Cathryn Harvey is a current PhD researcher at Cranfield University within the Forensic Institute. She joined a research study project taking place on HMS Victory at the National Museum of the Royal Navy whilst looking for opportunities during the COVID-19 pandemic.
This blog was originally posted on the Cranfield University website on 23/11/2023. It has been reproduced here with permission from the author, Cathryn Harvey.
I’ve long had an interest in history and science, which is what prompted my original decision to study archaeology as an undergraduate. This then matured into a passion for the preservation of heritage, prompted by an excellent lecture by Dr Chris Caple at Durham, and I continued my studies into heritage conservation. I worked at a number of different institutions after graduating, but unfortunately due to the pandemic, I was left unemployed for a year.
During my job hunting, I came across the project advertised on conservation-specific job sites and findaphd.com. Fully funded PhD research topics in heritage conservation are incredibly rare, so I thought I might as well apply for it. Much to my surprise, I was successful, and very excited for the opportunity!
My research title is ‘Investigating the Infestation: Understanding and communicating Deathwatch beetle activity on HMS Victory’. It is jointly funded by Cranfield and the National Museum of the Royal Navy (NMRN), with help from Cardiff University.
HMS Victory currently sits in Portsmouth dry-dock and is open to museum visitors. The NMRN is taking the ship through a £35 million restoration project to protect her for decades to come. The research being undertaken has been supported and fully-funded with both the Ministry of Defence (MOD) and Gosling Foundation having previously provided £50 million in funding to create the HMS Victory Preservation Trust.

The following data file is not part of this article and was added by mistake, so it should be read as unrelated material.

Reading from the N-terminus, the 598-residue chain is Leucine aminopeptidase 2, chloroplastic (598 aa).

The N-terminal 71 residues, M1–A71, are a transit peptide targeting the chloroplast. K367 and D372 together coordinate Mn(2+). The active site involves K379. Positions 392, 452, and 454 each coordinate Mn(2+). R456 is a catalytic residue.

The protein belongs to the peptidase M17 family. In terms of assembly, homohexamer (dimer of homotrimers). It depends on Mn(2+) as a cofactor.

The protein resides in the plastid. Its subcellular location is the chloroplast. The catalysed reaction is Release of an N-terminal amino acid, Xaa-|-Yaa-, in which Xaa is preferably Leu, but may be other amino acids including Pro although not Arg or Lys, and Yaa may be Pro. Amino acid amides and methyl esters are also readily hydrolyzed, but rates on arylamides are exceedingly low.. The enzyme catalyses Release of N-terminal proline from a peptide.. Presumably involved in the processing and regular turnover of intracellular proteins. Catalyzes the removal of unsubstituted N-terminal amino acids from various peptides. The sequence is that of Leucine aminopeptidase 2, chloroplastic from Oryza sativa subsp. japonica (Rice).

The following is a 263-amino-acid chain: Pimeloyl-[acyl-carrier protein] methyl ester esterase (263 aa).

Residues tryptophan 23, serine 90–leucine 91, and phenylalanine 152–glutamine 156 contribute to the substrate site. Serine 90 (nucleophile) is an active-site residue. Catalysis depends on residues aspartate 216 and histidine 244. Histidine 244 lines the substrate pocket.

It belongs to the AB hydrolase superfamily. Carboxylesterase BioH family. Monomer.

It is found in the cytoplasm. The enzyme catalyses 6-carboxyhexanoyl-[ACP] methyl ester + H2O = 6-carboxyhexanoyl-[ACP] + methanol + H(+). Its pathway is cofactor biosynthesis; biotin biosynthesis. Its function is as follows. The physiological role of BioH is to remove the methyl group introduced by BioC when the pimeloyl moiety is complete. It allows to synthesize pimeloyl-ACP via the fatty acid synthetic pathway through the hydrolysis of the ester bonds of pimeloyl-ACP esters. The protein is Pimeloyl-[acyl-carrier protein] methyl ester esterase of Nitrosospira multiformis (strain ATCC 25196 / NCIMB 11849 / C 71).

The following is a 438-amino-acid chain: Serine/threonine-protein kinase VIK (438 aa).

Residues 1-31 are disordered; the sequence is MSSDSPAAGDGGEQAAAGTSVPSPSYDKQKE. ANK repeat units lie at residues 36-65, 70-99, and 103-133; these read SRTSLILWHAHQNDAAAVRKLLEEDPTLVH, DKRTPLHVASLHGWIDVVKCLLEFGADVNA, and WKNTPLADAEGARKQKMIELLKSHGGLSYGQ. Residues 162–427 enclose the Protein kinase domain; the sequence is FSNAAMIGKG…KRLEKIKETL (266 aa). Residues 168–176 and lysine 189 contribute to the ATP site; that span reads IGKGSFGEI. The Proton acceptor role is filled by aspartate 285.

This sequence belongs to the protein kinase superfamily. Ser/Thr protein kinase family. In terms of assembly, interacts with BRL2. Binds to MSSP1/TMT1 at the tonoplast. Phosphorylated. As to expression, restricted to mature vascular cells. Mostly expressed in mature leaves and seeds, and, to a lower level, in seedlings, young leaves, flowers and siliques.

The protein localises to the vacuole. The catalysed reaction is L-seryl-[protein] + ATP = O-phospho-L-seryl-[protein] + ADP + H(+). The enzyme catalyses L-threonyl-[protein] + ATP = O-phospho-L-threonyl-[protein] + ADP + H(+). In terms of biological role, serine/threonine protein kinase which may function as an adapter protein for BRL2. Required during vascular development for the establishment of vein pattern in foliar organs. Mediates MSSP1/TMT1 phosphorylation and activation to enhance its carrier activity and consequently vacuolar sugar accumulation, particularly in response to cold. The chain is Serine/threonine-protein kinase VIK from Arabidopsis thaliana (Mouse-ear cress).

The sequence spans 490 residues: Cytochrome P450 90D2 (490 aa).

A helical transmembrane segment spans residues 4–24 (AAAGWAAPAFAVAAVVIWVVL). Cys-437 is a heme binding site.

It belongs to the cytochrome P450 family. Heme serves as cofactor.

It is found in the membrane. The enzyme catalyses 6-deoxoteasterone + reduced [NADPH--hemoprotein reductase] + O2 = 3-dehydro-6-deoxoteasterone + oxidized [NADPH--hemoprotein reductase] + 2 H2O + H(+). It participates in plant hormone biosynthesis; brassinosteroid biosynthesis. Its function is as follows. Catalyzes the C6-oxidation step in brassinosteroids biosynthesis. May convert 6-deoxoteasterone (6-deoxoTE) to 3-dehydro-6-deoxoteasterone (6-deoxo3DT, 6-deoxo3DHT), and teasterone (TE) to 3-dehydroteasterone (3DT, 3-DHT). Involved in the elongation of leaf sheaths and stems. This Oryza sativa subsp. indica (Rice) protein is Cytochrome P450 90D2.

This research is really unique- the last major research into Deathwatch beetles was done in the 1990s and there isn’t much before then either. The previous investigations were largely focused on eradication or behaviours that are easily observed. The tunneling activity hadn’t really been investigated until Cranfield’s partnership with NMRN started (the initial investigations prompted this project).
We’re hoping that we will be able to reveal some really valuable information about Deathwatch beetle tunnelling, which will help inform future conservation plans on HMS Victory. The preliminary investigation into non-invasive detection of the beetles will hopefully instigate further research into the area to develop a more active means of monitoring, allowing for more targeted conservation efforts. The data from the microCT and non-invasive testing was used to develop digital public engagement prototypes that were user tested on visitors to demonstrate to the museum potential means of communicating conservation to the public.
The work we’re doing will be intrinsically linked to how experts, researchers and conservators will analyse future items, artefacts or finds of historical nature. We’re excited to be providing the latest skills and techniques and building on the lessons that were laid out when the original studies took place back in the 1990s.
I hope you follow me with the project and I can tell you how we are developing, how Cranfield is helping me through the process and why some of the best opportunities arrive at the most obscure of times.